Again, it is important not to catastrophise. UK wholesale gas prices have risen to their highest level since mid-February, but this remains far below the peaks reached after Russia’s invasion of Ukraine. Markets do not indicate that a blockade is likely, but elevated risk is already feeding through into shipping insurance; as before, consumers and governments will eventually foot the bill.
As happened after the Ukraine invasion, one country benefits from increasing risk in energy markets. Russia’s current account surplus for 2022 was a record $227bn, as the EU dithered in its imposition of sanctions and allowed narrow commercial interests to water down the G7 cap on the price of Russian oil and to help circumvent it. Russia’s oil profits declined in 2023, but its September accounts show revenues that have returned to the “windfall levels” seen this time last year, said Robin Brooks. “Funding for Ukraine now is getting more complicated; funding for Russia remains easy.”
The export controls designed to throttle Russia’s economy have become, Brooks said, “an absurd game of whack-a-mole”, as semiconductors and other supposedly sanctioned goods make their way through third countries such as Kyrgyzstan and Belarus. “You have to deal with the revenue, as opposed to the spending.”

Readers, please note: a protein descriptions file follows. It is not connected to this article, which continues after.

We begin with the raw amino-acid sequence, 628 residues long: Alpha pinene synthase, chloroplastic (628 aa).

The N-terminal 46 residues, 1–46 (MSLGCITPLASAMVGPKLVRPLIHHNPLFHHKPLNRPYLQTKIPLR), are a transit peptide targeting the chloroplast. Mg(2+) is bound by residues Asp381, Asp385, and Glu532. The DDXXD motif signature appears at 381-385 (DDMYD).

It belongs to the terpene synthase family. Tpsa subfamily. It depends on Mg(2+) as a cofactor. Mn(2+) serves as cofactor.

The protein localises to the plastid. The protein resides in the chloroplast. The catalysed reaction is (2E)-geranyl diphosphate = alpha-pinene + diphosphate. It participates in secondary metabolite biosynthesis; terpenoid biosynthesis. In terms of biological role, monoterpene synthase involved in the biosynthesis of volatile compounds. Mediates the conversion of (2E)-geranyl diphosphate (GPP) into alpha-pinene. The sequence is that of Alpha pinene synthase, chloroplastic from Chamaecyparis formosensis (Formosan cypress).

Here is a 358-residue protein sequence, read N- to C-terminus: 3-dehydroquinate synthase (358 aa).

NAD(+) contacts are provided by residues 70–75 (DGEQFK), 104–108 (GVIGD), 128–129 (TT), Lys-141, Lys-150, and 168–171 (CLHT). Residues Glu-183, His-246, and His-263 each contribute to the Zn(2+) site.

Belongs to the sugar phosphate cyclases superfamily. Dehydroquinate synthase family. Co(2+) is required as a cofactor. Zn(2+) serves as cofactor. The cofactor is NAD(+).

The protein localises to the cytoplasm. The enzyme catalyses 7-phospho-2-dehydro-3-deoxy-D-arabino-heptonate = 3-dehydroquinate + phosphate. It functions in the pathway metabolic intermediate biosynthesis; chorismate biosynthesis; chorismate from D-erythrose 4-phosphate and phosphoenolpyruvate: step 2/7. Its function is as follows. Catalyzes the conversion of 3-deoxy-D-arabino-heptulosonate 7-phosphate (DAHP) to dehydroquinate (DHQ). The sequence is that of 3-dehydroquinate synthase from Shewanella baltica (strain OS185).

In Western countries the opposite is true, as higher energy costs eat into purchasing power. In Marrakech, Brooks said the consensus was that economic growth in the UK and eurozone will “almost flatline… It’s not going to take much to tip these economies into outright recession, perhaps even a deep one.”
The West’s big mistake, said Brooks, has been to assume that Russia’s economy could gradually be starved, without too much disruption. Now, with a US presidential election a year away, energy markets have the potential to force yet more pain on Western governments and consumers, creating more opportunities for populists to campaign against climate change policies and support for Ukraine. The situation in Israel, he told me, “is a reminder: there is not much time at all”.
[See also: Will Israel launch a ground invasion in Gaza?]